-Zhuangzi

“Under the sky everything sinks and resurfaces without ever perishing”.

-Zhuangzi

“For those who know the heavenly joy life is a motion according to nature, death a change of form”.

-Zhuangzi

“This unity, dividing itself, forms the beings, and, forming the beings, it destroys itself. So every being has no completion nor destruction, because is reabsorbed in the original unity”.

-Zhuangzi

“The ten thousand creatures (a peculiar taoist expression that refers to the infinite multiplicity of living forms that exists in the universe) are a single thing, but what they find beautiful is the vitality and the individuality, what they find ugly is the stench and the putrefaction. But the stench and the putrefaction turn into vitality and individuality, the vitality and the individuality turn into stench and putrefaction”.

-Zhuangzi

“The ten thousand creatures and I are the one”.

-Zhuangzi

“The great wisdom embraces everything, the little wisdom distinguishes”.

-Zhuangzi

“The beginning is the end of something, the end is the beginning of something else”.

-Liezi

“You have fun because things are never the same, without knowing that we also are never the same”.

-Liezi

“What is alive can’t not live, what is transformed can’t not be transformed. Eternal life and eternal transformation means to always be alive and always be transformed, like the yin and the yang, like the four seasons”.

-Liezi

Finally, I would like to talk a bit of the Taijitu, a well known taoist symbol.

The Taijitu:
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In this symbol, Yin and Yang (the origin of this symbolic dualism [whose primal manifestation is identifiable in the “first couple” formed by Earth and Sky] is ascribed to the observation of the shadowed side and the sunny side of a mountain) are two necessary and complementary ways of being of the same reality (and in their maximum metaphysical dimension they represent the philosophical concepts of Being and Becoming, that, as a result of the coincidentia oppositorum [“coincidence of opposites”], appear as two ways of being of a single principle, two different manifestations of a same and single reality, the Tao [the word Tao is represented by an ideographic character that unites the signs of the head and of the foots, i.e. unites the complementary opposites in an undifferentiated totality], the Universal Totality, the definitive metaphysical reality where the opposites coincide), and their intrinsic interrelation is shown by the fact that at the culmination of each of the two there is a seed of the other. Light and darkness are two subsequent aspects of a unique reality, their apparent distinction and opposition supports the harmony of a cyclical process. When the light energy (Yang) reaches its culmination, then begins to grow the dark energy (Yin), and vice versa, they transform constantly one into the other. The opposites generate themselves reciprocally and each is the other’s shadow!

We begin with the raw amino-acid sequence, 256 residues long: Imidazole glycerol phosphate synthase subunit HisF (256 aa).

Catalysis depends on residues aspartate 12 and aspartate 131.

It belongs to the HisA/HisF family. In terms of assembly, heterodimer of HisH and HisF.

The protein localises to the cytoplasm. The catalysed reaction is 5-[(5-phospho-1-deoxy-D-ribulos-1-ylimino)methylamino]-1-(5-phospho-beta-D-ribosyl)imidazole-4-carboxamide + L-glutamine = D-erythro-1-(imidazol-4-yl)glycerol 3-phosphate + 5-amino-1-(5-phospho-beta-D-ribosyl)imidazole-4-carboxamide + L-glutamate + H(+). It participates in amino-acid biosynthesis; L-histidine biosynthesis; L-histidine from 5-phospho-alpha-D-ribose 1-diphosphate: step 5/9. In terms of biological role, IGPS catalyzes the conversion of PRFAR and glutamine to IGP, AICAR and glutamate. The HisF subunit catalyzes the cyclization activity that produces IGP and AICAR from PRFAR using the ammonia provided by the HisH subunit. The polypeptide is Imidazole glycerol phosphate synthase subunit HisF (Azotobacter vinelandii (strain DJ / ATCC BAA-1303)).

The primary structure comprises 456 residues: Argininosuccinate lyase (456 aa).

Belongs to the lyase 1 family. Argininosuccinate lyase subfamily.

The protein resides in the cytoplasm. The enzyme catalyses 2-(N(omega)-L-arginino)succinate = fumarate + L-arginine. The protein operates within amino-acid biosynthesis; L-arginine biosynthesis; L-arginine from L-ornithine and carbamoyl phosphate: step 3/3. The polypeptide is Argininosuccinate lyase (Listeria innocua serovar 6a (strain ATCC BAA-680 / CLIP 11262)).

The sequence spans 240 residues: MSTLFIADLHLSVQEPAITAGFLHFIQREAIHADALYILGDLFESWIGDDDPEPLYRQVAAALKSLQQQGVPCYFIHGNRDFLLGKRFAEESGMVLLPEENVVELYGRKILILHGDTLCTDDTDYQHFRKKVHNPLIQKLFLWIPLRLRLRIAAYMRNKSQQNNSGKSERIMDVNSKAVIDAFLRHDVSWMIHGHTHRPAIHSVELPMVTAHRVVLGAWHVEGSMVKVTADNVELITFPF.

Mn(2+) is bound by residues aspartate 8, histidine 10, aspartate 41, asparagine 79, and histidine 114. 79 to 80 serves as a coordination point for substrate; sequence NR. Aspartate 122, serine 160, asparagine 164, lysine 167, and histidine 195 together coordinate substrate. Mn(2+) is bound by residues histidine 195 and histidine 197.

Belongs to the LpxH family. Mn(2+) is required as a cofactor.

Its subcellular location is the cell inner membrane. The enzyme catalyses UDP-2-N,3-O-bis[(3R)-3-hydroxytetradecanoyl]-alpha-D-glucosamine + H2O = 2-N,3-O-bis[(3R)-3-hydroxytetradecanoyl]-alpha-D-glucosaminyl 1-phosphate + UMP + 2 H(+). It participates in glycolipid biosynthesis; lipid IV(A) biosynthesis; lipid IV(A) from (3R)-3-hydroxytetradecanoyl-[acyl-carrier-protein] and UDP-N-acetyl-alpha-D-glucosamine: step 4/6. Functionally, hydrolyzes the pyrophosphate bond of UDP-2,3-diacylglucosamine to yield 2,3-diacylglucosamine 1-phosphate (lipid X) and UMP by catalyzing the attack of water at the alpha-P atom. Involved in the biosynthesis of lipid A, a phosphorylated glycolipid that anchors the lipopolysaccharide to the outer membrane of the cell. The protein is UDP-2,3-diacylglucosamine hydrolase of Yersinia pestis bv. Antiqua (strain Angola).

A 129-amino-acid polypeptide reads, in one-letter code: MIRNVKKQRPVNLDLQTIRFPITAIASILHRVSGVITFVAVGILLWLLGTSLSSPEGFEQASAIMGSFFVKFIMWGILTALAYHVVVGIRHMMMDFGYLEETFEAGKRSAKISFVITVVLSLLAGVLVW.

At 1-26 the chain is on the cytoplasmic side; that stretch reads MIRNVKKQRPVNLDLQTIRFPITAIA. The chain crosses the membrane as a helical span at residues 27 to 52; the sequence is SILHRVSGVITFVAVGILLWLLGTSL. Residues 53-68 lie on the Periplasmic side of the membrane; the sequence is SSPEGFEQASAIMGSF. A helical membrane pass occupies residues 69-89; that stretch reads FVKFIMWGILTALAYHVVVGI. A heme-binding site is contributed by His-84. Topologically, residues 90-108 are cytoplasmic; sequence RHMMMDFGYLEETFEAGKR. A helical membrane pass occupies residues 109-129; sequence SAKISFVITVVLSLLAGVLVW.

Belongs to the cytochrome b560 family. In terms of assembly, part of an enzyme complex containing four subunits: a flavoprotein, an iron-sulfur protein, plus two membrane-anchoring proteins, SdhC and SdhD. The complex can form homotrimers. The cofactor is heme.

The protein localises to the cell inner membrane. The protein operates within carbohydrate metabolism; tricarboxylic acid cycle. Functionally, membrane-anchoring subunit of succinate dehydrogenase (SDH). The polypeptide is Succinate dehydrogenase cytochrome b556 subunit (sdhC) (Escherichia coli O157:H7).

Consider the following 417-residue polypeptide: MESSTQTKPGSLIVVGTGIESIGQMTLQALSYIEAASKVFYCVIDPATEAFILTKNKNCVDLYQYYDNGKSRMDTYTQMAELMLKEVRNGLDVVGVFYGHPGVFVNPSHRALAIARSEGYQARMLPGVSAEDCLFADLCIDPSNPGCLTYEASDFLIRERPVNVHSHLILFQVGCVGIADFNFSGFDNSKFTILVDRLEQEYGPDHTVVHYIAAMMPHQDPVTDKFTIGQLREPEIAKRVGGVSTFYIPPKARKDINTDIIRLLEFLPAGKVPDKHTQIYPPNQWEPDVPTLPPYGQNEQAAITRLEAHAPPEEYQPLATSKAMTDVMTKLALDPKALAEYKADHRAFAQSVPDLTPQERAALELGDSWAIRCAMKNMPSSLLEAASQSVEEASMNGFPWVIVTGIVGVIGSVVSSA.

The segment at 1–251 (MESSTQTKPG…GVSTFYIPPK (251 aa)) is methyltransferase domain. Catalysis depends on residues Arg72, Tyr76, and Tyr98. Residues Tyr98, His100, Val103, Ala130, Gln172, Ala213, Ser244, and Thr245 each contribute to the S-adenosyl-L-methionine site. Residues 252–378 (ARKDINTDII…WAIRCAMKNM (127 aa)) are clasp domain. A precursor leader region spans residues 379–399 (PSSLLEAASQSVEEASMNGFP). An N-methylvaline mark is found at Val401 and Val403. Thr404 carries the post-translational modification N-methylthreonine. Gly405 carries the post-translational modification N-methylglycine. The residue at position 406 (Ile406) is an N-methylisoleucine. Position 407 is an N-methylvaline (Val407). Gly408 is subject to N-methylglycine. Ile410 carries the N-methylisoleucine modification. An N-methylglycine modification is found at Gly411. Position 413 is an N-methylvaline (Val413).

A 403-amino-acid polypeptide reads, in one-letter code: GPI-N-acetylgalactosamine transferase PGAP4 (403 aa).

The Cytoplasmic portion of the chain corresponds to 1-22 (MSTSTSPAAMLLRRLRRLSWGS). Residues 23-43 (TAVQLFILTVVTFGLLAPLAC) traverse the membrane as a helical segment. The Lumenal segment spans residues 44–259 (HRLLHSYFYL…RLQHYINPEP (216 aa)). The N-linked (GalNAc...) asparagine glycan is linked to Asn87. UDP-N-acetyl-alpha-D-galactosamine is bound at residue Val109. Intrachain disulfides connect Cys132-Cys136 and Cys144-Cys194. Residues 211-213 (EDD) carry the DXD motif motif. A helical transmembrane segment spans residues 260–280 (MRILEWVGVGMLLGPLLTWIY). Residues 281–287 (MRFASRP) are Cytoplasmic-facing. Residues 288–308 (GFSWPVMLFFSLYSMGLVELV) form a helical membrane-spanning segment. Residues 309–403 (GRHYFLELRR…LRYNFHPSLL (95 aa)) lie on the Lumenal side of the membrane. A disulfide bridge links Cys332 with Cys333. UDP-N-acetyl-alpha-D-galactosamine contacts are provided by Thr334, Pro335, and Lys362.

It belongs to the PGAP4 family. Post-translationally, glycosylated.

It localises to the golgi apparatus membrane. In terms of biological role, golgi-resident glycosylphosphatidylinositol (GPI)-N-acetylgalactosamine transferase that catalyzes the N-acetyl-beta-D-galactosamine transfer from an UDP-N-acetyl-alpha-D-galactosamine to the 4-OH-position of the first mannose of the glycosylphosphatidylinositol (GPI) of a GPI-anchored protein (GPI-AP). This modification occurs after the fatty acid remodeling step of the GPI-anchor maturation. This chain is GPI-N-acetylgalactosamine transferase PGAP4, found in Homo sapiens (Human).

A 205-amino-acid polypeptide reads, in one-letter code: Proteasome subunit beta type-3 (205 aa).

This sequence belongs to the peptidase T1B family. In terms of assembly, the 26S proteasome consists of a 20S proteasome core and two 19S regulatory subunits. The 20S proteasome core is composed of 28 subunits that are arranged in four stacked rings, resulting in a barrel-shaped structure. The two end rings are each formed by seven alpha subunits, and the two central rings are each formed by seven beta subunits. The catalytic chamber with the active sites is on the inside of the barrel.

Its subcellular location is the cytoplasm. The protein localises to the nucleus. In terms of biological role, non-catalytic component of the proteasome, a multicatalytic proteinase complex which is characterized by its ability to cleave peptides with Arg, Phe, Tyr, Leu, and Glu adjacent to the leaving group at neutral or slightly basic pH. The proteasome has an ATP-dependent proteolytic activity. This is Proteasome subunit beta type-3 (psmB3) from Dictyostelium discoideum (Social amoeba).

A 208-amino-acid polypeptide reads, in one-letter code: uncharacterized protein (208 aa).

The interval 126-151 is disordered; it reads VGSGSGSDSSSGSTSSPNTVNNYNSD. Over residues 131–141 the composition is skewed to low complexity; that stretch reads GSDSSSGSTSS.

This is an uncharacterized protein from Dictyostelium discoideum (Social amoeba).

Words of Wisdom #51

“Remember that you are an actor who interprets a part in a drama that is like the playwright wants it to be. A short part, if he wants it to be short, long if he wants it to be long. If he wants you to interpret the part of a beggar, try to interpret this role with skill: or that of a lame, or of a magistrate, or of a private citizen. Indeed this is your task: to interpret well the role that has been assigned to you. But the choice of this role is up to someone else”.

-Epictetus